The Woman in Harm’s Way (Grassi Family #5) Read Online Jessica Gadziala

Categories Genre: Action, Contemporary, Mafia, Suspense Tags Authors: Series: Grassi Family Series by Jessica Gadziala

Total pages in book: 79
Estimated words: 75683 (not accurate)
Estimated Reading Time in minutes: 378(@200wpm)___ 303(@250wpm)___ 252(@300wpm)

Savannah had never considered herself a brave person. So saving the life of a customer at her restaurant when men had burst in with guns drawn had simply been instinct. There was no way for her to know that the man she’d saved was a member of the local mafia. Or that he and his family would feel indebted to her for life. And she certainly never could have anticipated the growing feelings she felt toward the man whose enemies were drawing ever closer… * All books in this series can be read as standalones

*************FULL BOOK START HERE*************



“What are you doing in my driveway?” Matteo barked, making me roll out from under his wife’s car.

“Changing the oil,” I said, wiping my hands on a rag.


“Because it’s been six months.”

“Why are you changing her oil at all, is the question.”

“Because it needed to be done.”

“Christ, Nino. Don’t you think you’re taking this ‘indebted to Josie for life’ thing a little far? It’s been years now.”

“Yeah. And my brother is still alive all these years later because of her.”

A while back, when Josie and Matteo had first started dating, some shit had gone down that meant men were coming after her. My brother Massimo had been one of her guards that night. If it weren’t for Josie, the fucker who’d shot him was going to put a final bullet in his head. But then she’d gone after the attacker with a fucking frying pan, getting herself kidnapped in the process, but saving Massimo’s life.

I owed her.

So I tried to pay it back in small ways when I could.

“You do realize I’m her husband, right? I’m supposed to be the one dealing with the oil. Taking out the trash…”

“Oh, yeah, brought the cans in too,” I said, waving over toward them.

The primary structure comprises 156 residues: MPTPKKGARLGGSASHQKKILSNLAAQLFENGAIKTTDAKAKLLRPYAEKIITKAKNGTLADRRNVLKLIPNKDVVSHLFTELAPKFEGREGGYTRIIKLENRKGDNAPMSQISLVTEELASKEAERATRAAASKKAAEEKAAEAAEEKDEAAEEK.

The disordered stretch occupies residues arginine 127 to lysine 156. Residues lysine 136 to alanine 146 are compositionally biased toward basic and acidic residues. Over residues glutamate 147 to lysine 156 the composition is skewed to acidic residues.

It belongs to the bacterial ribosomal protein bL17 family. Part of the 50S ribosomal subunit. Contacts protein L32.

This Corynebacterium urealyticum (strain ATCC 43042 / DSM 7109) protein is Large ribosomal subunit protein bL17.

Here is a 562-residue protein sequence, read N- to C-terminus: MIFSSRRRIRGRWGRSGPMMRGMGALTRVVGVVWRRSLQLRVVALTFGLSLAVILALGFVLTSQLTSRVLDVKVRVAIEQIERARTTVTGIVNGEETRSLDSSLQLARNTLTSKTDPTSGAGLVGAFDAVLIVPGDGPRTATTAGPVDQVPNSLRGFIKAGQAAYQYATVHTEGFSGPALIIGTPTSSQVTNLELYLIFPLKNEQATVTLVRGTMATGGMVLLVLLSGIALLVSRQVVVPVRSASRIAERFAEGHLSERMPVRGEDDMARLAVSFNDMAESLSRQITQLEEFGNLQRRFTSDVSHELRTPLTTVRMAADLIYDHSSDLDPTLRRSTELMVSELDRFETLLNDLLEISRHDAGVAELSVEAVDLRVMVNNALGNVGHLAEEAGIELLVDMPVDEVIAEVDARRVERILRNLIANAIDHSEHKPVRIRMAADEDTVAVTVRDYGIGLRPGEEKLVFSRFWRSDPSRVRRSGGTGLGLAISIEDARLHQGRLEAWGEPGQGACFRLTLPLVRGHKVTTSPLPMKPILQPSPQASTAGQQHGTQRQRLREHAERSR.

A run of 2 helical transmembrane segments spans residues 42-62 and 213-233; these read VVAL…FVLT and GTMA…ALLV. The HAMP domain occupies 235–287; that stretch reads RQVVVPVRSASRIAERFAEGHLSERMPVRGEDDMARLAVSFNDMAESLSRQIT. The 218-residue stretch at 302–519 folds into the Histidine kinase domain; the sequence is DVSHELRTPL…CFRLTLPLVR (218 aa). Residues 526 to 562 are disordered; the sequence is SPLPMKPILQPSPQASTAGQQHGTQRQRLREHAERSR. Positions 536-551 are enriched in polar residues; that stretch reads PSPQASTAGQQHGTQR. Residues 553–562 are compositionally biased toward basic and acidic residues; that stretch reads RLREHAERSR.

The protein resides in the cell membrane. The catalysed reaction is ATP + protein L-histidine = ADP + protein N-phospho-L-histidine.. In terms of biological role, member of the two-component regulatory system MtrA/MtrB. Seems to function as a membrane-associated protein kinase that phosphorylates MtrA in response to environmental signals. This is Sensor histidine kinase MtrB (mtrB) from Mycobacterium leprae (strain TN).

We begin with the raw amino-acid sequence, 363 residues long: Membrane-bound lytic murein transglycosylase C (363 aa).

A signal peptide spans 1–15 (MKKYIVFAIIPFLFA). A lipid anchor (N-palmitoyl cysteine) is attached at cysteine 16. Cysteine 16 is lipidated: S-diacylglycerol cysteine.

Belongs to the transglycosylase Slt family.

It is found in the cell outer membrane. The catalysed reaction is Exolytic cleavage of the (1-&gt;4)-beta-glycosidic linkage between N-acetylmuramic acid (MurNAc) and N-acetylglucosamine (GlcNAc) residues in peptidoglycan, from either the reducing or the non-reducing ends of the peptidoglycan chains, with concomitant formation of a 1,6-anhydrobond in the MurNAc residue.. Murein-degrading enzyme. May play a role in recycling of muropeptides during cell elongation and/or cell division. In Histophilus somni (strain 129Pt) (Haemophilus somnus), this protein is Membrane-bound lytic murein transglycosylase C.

“It’s six in the morning. Don’t you have anything better to do with your time?” he asked, shaking his head at me.

The sad thing was, not really.

My schedule had been pretty light as of late, aside from the occasional work shit.

“Not really,” I admitted.

“Jesus,” Matteo hissed. “Go get some breakfast or something. And no,” he said when I started to open my mouth, “Josie doesn’t need anything. I think someone else needs to save one of your brothers’ lives, so you can fixate on them for a change,” he said, but he was smiling.

With that, he went back inside.

I finished the oil, cleaned up my mess, then went ahead and followed his advice. I’d been up since five, getting a quick workout in, then doing the oil.

I could use some sustenance.

Seven in the morning, though, meant that there weren’t a whole hell of a lot of options in Navesink Bank, so I drove another town or so out, finding a little early morning brunch place that had opened up a couple of months before.

The Brunch Bar was a tiny gem of a place wedged between a dry cleaner and a small general store in a strip on the highway.

A terrible location, really, but the owner had clearly put a lot of work into it.

The robin’s egg blue sign was bright and the font clear from the road. A couple little colorful tables sat out front on the sidewalk near the double plate glass windows to each side of the door.

The windows had trailing plants hanging from a rod above them, and crystals hung here and there, casting little rainbows of light into the restaurant.

Even the damn chime on the door—a chirping sound instead of a bell—was charming.

The inside was small, only accommodating about six tables of four down the center, and two tables of two by each window.

Like the tables out front, each one was painted a different color with mismatched chairs. The long wall along the side was covered in art of different sizes, styles, and frame colors. Busy, but in a purposeful way that felt cohesive.

It was nice.

To the right was a counter with a dessert case and coffee machines. Likely for quick eats on the go.

“Hey! Just give me oneeeee second,” a voice called from somewhere behind the counter that I couldn’t see. “Just trying to… fix… something,” she went on, and there was a hammering sound that had my brows raising.

“Take your time. I’m in no rush,” I said, picking up one of the menus sitting on the counter, a long, handwritten thing in a thick laminated case.

“Get in there, you utter pain in the. rear. end,” she went on, punctuating each word at the end with another whack of whatever tool she was using. “There you go,” she said.

Then she was popping up right in front of me, all bouncy blonde hair pulled into two high pigtails with a mushroom-printed bandana wrapped around the top of her head.

I couldn’t claim it was often that a woman damn near knocked the wind out of me when I first saw her, but that was exactly what happened right that moment as she looked up at me with these big fucking eyes the color of forest moss and framed with thick light brown lashes.

Her face was feminine with a sharp jaw and pouty lips. Or, at least, I figured they might be pouty, if they weren’t turned up into the biggest, most welcoming smile I’d ever seen.

“Secondhand items are great,” she declared. “But sometimes, they need to be beaten into submission,” she informed me, waving around her pink child’s size hammer, before placing it on the counter, and putting her hands on her hips. “So, are you in a rush, or planning to stay a while?” she asked as I tried not to let my gaze drop below her face.